Fashion, Politics and the Social Customer
Brittany Detamore 270006ARTU firstname.lastname@example.org | 2013-08-01 12:19:20.0 | Tags:  analytics business-analytics fashion social-analytics | 1 Comments | 5,395 Visits
Guest post by Rajesh Sahni, Senior Solution Manager for IBM Global Business Services
Connect with Rajesh on LinkedIn www.linkedin.com/in/sahnirajesh/
Do you follow Kristen Stewart or Kate Middleton? Their wardrobe has something in common with Obama’s re-election. It is called social analytics – a field related to analyzing vast amounts of data on people’s behavior, sentiments and patterns. Many factories, from China to Korea, Taiwan, India and a number of other countries, run around the clock as soon as a new fashion or trend catches on. The data analysts mine through vast amounts of data related to raw material availability, logistics, customer segmentation and the geographic impact of a new dress. This information is used to align production at a wide range of markets & price points to gain traction with a variety of customers in a globally connected society.
Impact of Analytics
During the presidential re-election, the Democratic National Party (DNP) asked over 100 million people to donate $4 through email, Facebook, and Texting. With a single click, a pre-determined bank withdrawal or credit card transaction was completed in less than two seconds. While a seemingly unconventional approach at the time, the DNP received a positive response and ultimately raised more than $350 million in campaign support. The average cost to reach and connect with the right customer can be significant especially when you still rely on conventional media channels like snail mail, phone calls and door-to-door interaction. Combining the right analytics across selected social media channels enabled the DNP to focus on target segments receptive to their mission and willing to support their cause.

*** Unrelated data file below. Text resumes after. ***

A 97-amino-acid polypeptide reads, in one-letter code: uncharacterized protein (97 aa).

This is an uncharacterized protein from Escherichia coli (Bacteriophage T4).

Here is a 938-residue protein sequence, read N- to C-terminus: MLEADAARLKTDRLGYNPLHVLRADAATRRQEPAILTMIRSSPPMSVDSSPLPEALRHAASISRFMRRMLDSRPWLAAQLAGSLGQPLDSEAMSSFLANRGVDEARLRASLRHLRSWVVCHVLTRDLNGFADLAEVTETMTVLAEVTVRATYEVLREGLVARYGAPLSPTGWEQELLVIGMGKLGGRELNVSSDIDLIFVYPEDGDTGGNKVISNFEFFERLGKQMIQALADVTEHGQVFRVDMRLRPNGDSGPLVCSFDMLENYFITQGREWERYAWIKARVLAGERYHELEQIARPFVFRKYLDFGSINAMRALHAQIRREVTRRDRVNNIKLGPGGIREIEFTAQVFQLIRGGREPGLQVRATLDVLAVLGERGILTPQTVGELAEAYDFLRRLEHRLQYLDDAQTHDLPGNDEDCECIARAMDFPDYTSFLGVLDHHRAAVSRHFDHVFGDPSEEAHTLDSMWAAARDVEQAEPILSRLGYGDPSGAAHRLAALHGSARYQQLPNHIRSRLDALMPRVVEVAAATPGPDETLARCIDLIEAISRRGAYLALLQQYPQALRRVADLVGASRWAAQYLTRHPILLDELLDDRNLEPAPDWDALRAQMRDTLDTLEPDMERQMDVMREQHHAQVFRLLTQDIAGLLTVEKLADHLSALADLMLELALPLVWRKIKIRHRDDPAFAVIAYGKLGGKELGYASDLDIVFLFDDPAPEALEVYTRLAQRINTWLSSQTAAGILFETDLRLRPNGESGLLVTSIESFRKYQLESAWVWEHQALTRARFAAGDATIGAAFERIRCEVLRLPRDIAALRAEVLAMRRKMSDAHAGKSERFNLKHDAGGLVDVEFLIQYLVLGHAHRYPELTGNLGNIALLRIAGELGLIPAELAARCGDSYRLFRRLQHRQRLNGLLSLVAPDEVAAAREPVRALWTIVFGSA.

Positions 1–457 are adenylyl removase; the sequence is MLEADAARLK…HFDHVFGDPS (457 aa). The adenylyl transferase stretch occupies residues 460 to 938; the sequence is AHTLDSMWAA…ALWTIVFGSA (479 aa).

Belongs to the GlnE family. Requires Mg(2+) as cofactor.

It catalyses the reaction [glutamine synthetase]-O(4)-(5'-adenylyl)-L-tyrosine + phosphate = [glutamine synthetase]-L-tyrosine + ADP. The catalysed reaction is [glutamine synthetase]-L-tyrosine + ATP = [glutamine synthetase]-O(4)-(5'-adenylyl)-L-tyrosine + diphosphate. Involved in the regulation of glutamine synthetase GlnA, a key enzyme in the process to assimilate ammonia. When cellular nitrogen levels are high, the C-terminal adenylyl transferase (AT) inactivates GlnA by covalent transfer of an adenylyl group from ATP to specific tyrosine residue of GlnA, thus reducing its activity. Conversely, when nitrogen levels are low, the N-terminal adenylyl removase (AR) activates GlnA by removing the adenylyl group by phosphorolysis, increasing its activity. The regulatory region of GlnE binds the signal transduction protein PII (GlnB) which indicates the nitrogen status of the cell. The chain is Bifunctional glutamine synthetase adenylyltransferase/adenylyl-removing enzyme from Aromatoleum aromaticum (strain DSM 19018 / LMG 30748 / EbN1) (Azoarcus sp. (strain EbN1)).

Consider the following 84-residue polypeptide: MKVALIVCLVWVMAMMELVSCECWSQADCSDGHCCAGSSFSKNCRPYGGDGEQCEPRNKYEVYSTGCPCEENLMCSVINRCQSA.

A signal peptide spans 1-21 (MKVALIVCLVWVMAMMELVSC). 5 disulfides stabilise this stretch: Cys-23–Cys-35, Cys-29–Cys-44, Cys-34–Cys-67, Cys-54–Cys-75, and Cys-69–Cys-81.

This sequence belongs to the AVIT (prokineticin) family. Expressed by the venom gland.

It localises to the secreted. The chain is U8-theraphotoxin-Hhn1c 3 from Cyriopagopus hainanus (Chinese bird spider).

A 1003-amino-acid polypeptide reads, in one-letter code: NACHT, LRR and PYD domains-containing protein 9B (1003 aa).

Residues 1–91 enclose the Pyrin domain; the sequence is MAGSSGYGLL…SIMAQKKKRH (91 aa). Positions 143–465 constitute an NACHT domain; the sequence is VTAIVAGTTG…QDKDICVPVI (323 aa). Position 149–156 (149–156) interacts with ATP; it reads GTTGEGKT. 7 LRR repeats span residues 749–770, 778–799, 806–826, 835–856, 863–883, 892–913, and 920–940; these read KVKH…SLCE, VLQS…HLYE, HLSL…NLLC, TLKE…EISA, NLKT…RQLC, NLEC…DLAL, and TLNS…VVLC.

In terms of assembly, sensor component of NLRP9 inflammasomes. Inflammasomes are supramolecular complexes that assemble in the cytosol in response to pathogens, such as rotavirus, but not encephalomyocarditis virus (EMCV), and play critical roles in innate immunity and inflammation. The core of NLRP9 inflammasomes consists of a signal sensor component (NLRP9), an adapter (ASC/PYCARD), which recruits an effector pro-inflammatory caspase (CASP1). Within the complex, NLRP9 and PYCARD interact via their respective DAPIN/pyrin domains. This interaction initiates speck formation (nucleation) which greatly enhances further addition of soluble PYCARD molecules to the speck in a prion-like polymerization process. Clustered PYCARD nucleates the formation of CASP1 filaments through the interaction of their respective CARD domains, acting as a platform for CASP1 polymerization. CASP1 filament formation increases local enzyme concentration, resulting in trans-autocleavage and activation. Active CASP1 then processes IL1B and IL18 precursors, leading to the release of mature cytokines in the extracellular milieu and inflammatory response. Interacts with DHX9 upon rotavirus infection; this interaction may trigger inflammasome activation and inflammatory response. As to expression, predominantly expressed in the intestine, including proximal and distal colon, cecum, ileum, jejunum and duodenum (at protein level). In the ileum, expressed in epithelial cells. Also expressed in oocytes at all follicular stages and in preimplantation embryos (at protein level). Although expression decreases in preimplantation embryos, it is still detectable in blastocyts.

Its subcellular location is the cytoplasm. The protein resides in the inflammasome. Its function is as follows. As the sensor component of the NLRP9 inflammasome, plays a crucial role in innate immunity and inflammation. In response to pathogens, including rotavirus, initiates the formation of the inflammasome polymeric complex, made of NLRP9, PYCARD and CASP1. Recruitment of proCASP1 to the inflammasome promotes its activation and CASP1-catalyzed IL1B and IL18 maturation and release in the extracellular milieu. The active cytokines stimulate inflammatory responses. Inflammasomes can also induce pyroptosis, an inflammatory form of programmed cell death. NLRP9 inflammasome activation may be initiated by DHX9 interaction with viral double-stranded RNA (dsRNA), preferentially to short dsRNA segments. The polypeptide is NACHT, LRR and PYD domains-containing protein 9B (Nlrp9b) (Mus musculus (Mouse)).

Much credit for the success of the Obama campaign can be attributed to Dan Wagner, Chief Analytics Officer (CAO). CAO is a relatively new term and I am certain many of you have not interacted with such a person in your career yet, but you most likely will moving forward. Analytics thrives on data; they go hand in hand. If data is king then analytics is the king maker. And the CAO makes it all understandable. Data in changing times covers everything from structured data, text, video, stream data and sound. The right information integrated with various data types and analyzed at the right time in the right amount is critical to better decision-making. Analytical management is necessary to appreciate the value of indicators from vast data sets and leverage it for their day to day influence on company performance & employee satisfaction.
IBM, along with core customers and its Business Analytics and Optimization group, focus on investing millions in this market segment to better manage big data and build customer insights for the socially inter-connected customer. To keep up with learning and adaption of emerging trends on social customers, follow IBM Big data on Linkedin, Twitter and Facebook. And for even more learning, check out these articles by Judith Hurwitz, Forrester report and Big Data Republic.